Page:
Marewski's initiative is another factor contributing to her twelve-hour days. She got her first customers -- chefs such as Michelle Bernstein, then of the Strand, and Frank Randazzo, erstwhile of the Gaucho Room -- simply by walking into their kitchens with samples. In fact she's always looking for, and finding, something new and unusual to sell to them. When her monsteras aren't producing their strange, phallic-symbol fruit that most people tend to view as marital aids, she cuts their remarkable leaves for places like the Loews to use in gigantic centerpieces. As a thank-you, one woman brought her an armful of calabaza flowers from her property. Marewski immediately popped one in her mouth, visually demonstrating the value of an overlooked yet completely edible industry. But she didn't stop there. She arranged to help the woman harvest the flowers and even sells them for her, splitting the proceeds 50-50. The day I visited the farm, she was just cutting up guava brought over by another neighbor, a woman who wraps each one individually with French baguette bags so air but not fruit flies can get in.
She cuts similar trade-for-food deals with other neighbors, almost all of whom farm organically on similar five-acre plots. Oyster mushroom grower Miguel Hernandez outfitted her van; friend Robert Barnes, an architect, designed her herb and vegetable beds. The group of organic farmers in this area, which comprises Homestead, Florida City, and the Redland area, are "not technically a co-op," Marewski explains. "We don't exchange money. We exchange product, which we can sell in full confidence that it's also organic."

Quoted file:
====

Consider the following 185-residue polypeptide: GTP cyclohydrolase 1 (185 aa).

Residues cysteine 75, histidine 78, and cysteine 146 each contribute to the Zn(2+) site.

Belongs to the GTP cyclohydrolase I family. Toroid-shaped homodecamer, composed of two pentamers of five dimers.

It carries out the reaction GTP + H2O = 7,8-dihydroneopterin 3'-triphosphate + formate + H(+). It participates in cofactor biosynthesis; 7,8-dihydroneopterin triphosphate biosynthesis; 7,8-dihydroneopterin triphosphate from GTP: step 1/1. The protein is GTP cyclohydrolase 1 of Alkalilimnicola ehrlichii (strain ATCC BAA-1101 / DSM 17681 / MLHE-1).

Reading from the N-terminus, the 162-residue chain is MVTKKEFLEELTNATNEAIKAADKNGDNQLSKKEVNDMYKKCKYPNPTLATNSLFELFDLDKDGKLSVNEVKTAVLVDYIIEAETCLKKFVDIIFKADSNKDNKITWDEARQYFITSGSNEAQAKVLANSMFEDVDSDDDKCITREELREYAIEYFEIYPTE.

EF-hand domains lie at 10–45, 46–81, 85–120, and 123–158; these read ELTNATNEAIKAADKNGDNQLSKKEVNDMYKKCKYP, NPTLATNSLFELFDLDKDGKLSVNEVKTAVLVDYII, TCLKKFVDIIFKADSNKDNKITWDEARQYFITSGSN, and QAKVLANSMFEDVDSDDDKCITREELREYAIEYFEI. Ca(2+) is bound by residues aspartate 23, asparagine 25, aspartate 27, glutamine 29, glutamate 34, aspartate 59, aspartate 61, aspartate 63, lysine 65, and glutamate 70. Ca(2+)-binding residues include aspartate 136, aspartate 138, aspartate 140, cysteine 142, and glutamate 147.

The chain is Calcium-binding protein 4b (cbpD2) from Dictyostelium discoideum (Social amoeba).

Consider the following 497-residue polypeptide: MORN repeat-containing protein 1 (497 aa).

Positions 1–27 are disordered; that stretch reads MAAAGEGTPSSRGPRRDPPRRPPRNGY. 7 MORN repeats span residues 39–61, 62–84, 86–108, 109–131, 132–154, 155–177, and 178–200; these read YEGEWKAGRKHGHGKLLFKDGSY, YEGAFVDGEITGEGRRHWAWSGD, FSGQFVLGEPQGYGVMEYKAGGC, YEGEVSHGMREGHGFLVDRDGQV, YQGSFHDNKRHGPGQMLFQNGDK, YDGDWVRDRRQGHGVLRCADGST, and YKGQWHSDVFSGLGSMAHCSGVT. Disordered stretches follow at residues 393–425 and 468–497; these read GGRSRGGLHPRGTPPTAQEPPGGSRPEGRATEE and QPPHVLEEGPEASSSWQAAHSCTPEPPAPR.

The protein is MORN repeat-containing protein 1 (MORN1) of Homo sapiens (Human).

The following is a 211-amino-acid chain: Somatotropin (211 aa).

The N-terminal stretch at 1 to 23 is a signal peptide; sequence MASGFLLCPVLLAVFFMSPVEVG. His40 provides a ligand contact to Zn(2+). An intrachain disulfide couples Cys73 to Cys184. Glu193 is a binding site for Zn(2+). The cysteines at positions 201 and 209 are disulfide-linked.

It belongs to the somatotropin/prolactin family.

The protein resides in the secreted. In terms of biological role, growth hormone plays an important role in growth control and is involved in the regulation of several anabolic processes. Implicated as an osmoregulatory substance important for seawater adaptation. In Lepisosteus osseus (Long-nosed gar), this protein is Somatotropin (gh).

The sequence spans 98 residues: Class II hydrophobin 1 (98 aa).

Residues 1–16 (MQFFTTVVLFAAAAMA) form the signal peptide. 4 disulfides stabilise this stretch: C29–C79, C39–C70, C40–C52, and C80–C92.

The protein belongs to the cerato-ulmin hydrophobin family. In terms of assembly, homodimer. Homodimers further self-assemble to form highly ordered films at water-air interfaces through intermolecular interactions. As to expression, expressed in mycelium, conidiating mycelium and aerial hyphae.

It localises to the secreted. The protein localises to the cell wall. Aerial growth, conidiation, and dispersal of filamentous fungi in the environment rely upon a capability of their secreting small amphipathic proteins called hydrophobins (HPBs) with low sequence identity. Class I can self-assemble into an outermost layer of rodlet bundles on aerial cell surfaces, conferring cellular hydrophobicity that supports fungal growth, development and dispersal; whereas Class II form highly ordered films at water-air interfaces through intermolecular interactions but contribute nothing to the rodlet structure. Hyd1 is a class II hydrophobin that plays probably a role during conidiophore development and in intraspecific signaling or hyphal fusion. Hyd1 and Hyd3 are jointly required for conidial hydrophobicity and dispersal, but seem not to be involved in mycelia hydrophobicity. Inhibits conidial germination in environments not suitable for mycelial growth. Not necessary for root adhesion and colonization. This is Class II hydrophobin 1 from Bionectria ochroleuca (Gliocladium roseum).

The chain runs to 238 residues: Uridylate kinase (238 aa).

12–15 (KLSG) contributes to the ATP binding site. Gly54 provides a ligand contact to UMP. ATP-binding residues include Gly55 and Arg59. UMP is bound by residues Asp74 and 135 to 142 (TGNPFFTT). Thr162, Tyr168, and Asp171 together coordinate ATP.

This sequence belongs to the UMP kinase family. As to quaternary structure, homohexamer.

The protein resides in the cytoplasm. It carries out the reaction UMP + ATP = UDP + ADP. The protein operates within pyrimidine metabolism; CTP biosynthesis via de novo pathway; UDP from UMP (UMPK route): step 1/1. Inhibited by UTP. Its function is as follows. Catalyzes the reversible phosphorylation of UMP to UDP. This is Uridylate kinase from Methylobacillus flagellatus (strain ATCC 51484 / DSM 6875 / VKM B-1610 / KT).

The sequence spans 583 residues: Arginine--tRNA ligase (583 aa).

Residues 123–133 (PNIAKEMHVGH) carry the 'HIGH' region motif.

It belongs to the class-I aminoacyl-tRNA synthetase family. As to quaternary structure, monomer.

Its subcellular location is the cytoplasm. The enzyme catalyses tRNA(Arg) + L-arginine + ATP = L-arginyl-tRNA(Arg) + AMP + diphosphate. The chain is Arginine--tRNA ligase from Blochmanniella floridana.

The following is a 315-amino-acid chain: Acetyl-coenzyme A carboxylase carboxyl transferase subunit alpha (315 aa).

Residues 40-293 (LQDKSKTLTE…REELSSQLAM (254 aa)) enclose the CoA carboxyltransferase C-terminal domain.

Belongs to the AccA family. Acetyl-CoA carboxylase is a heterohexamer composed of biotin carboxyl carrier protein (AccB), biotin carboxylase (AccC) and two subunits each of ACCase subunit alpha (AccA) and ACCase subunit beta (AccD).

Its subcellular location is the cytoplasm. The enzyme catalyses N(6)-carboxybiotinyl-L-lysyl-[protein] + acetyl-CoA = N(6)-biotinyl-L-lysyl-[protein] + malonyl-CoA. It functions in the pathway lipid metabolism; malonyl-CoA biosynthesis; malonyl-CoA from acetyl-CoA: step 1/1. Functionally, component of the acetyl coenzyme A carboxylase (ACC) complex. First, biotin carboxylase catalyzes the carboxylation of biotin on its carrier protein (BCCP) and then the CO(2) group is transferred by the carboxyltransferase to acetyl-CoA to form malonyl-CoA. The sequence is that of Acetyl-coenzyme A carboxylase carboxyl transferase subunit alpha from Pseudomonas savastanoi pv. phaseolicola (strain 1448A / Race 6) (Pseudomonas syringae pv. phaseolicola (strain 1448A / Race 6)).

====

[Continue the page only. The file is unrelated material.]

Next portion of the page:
An outgrowth of the bond that is particularly strong among six of these growers, Redland Organics is a community-supported agriculture (CSA) group they have formed to market its collective produce. And while Marewski herself doesn't sell to retailers, preferring to focus on restaurants only, the Redland Organics Web site (www.redlandorganics.com) can direct consumers on how to buy the group's available crops.
But the real explanation for Marewski's brisk trade is also her raison d'être: micro-greens.
These tiny shoots, harvested with scissors within ten days of their lives and no bigger than your average alfalfa sprout, are a burgeoning ingredient trend in up-market restaurants across the nation. Log onto the Internet, enter "micro-greens," and your Google search will spit up hundreds of recipes that top chefs from Milwaukee to Cincinnati have been developing. Though home cooks have yet to find them in gourmet markets, the micro-green revolution is well under way.